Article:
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The Art of Tarot

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The Art of Tarot
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Reading The Tarot

It is not difficult to acquire Tarot cards, any esoteric shop will stock them. They are available through mail order, from adverts in the more popular occult style magazines and failing that there is always the internet. It is more difficult however, to acquire the ability and skill to use the Tarot. Each card has it’s own essential meaning , its basic area of symbolic reference that is explained later in this publication. Knowing those basics is like knowing how to move pieces of the chess set; you can participate but there is much more to know before you become accomplished. Many different styles of Tarot are available. Choose a deck that you respond to intuitively. Each one of the Tarot cards has a long, dark, train of symbolism, of subtle hints and echoes, references and connections, which resonate far into the depths of the occult tradition and should resonate into the intuition of the skilled Tarot reader. You are advised to take the Tarot seriously, to go into reading beyond the basics and to become familiar with those resonances. Handle and observe your cards as much as possible, study the pack, think about them, attune them to your own intuitive awareness and treat them with respect. In numerous manuscripts and books through the ages there is the warning ‘The Tarot will not be mocked’, which suggests that the Tarot should not be used frivolously. Whether you want to be a ‘fortune-teller’ or take the more sophisticated, complicated but fulfilling route to Tarot Master it is necessary to understand the individual meaning of the cards. If you intend to devote your life to mastering the Tarot or merely wish to amuse yourself and add it to other techniques for occasional divination you must start with an overall view of the cards themselves. There are 78 cards in a pack. 56 divide into sequential cards of the four suits of 14 cards each, these are named the Minor Arcana, and a further 22, the Major Arcana, using a positive labyrinth of rich and resonant symbolism that becomes more apparent as experience increases. The four suits of the Minor Arcana are wands, cups, pentacles and swords representing the elements respectively of fire, air, earth and air. Each suit contains fourteen cards, 1-10 and the four court cards of page, knight, Queen and King. The word Arcana derives from the Latin arca, a chest in which secret things could be stored. Meanings for all the cards are listed later in this article.



Ace of Wands

The Ace of Wands generally shows the start of some new venture.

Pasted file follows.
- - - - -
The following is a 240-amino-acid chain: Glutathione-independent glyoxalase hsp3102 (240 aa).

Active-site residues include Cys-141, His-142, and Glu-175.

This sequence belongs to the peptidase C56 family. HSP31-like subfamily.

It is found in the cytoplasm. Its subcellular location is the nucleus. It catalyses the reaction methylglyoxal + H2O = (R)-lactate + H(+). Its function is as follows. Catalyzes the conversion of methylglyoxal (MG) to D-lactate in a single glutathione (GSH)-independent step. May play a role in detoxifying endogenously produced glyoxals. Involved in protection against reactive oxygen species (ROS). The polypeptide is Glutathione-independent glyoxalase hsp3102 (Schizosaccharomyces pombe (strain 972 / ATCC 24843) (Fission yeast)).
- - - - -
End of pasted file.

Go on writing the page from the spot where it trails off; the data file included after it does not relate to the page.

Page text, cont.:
Two of Wands

The Two Of Wands shows the intellectual nature of work; work with the head rather than the hands.

Three of Wands

The Three of Wands shows the inclusion of a partner.

Four of Wands

The gain from the consolidation of the matter, also a possible wins, or near the death card, an inheritance.

Five of Wands

The Five of Wands shows good fortune with business and career matters. Help from fate.

Six of Wands

The Six of Wands is the sign of talents, or their growth. Suggests harmony in one’s affairs.


Seven of Wands

The Seven of Wands indicates movement, change in matters of work or profession. It is also the sign for dissemination of knowledge such as teaching, writing or publishing.

Eight of Wands

The eight of Wands is the card for diplomacy, speech, talk, persuasion negative or positive depending what it is near. It can recommend greater diplomacy in the handling of some person.

Nine of Wands

The Nine of Wands is the sign for advice, by the cards around it one must feel if it is given, taken or rejected by the querant and on what matter. There is always something expansive about nines, son its influence is likely to expand any context in which it appears.

Ten of Wands

There is usually something administrative, large and consolidated about tens. With Wands it would indicate big business deals, being strong enough to launch out in a new line. Contracts and similar settlements.

Page of Wands

The Page of Wands is usually a boy, young and bright. A messenger.

Knight of Wands

The Knight of Wands is a young man of bright ideas, usually of an active business-like nature.

Queen of Wands

The Queen of Wands is a woman with a somewhat masculine way of being effective.

King of Wands

The King of Wands indicates an active type of man orientated towards efficiency. With all court cards the true nature of the person they represent must be deducted from the context in which they appear in a spread.